Since the modulator switches at a very high frequency between the “on” and “off” states when data is being transmitted, the light intensity of the difference arm integrated over a number of bits is determined by the modulator. It can be considered proportional to the light intensity of the sum arm integrated over the same time when biased at / 2. A photodetector 70 is provided at the output of the difference arm. The output of the photodetector 70 is passed to an analog-to-digital converter (ADC) 72 to generate a digital signal that is received by the microprocessor 74. This signal can then be used to monitor the output of the modulator and light need not be extracted from the sum arm 66.

  With symmetric modulation characteristics, the average output power (transmitted through sum arm 66) is as shown in Figure 4 when the device is biased at point 60, the maximum coefficient of the first derivative. Is constant regardless of small amplitude fluctuations in the modulation voltage of the microwave frequency. At this point, the second derivative of the power output with respect to the voltage bias should be zero. When biased away from this ideal, the average output is intensity modulated by the applied signal and its phase is reversed when the bias passes through the ideal point. Therefore, this is suitable for the bias error detection method.

  This can be mathematically expressed as follows using the Taylor expansion of the modulation characteristics.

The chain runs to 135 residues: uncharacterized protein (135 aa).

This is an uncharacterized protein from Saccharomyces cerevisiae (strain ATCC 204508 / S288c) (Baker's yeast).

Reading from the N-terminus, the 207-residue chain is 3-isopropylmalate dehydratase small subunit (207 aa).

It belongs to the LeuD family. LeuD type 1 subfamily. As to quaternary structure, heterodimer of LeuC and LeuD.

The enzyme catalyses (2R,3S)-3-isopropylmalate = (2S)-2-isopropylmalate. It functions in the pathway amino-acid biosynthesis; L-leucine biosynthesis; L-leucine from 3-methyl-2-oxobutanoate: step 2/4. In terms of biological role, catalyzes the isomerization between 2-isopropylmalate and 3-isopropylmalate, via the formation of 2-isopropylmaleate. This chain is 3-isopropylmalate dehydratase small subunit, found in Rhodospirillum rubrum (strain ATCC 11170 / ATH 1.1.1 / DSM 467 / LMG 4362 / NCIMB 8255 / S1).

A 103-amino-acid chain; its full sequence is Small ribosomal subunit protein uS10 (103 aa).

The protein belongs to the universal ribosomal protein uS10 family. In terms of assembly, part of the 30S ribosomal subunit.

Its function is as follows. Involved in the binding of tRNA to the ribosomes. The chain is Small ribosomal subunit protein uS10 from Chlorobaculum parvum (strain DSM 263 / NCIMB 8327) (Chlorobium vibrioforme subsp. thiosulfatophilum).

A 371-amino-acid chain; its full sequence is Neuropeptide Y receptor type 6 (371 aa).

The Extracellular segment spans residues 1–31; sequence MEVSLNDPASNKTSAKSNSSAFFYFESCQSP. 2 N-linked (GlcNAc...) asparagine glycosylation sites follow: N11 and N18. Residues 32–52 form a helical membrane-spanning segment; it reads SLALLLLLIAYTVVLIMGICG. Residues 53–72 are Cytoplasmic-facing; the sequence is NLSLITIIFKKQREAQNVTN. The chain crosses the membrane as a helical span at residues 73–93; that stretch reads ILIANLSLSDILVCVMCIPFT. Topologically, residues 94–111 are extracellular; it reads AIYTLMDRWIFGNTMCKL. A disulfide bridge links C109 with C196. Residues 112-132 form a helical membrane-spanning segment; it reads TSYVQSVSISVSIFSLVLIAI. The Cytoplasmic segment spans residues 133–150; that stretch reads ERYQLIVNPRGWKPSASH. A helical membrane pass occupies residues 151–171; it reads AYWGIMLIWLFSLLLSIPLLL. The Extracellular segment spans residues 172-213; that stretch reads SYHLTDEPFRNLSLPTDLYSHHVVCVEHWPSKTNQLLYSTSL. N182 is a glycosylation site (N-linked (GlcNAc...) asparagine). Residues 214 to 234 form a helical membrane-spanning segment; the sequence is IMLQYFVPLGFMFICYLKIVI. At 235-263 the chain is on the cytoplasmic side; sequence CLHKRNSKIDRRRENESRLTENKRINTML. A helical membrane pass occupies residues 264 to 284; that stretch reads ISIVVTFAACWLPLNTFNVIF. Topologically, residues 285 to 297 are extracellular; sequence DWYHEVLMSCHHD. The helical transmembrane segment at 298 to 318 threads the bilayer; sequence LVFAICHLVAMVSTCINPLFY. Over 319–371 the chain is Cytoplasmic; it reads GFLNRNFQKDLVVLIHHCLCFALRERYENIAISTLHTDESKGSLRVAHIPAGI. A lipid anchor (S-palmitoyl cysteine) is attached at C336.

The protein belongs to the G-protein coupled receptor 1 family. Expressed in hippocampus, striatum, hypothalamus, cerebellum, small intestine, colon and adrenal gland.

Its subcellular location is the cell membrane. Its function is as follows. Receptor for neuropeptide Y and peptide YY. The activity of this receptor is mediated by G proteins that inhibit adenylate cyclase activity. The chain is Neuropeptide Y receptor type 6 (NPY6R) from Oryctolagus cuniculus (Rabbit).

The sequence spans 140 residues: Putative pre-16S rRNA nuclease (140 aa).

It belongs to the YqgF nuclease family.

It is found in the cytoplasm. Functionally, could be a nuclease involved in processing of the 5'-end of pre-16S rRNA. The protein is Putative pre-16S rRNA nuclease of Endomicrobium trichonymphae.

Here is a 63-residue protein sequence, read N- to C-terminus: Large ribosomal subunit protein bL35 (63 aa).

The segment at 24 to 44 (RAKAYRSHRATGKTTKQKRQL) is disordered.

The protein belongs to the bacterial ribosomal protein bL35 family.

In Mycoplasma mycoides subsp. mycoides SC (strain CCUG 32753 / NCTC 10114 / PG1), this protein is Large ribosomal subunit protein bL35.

Where I is the current measured by the photodetector 70 and represents the output signal, v is the combined modulation voltage, and f (v bias) is the nonlinear transfer function of the modulator.

Microprocessor 74 provides a digital signal that is passed to driver 25 via a digital-to-analog converter (DAC). This signal increases or decreases the modulation degree of the data signal by a certain amount m at a low speed (about 100 to 500 Hz). This change in the modulation degree is given as a simple step function, and a low-frequency rectangular wave is obtained. That is,
v = (1 ± m) g (t)
Here, g (t) is a modulation signal. This means that there are two discrete values of I corresponding to two discrete values of v, and
<I + m >-<I -m > = 2mf "<g 2 (t)> + means higher-order terms, where <I + m > is when the modulation depth is (1 + m) The current <1 −m > from the photodetector 70 is the same current when the modulation degree is (Im).

  This means that the second derivative of the modulation characteristic (and hence the bias error) can be determined by monitoring the amplitude and sign of the ripple in the photodetector current. The digital signal received by the microprocessor from the photodetector 70 via the ADC 72 is either exactly in phase or exactly out of phase with the square wave amplitude modulation added to the data signal. Since the square wave added to the data signal is generated by the same microprocessor 74, no phase sensitive detector is required.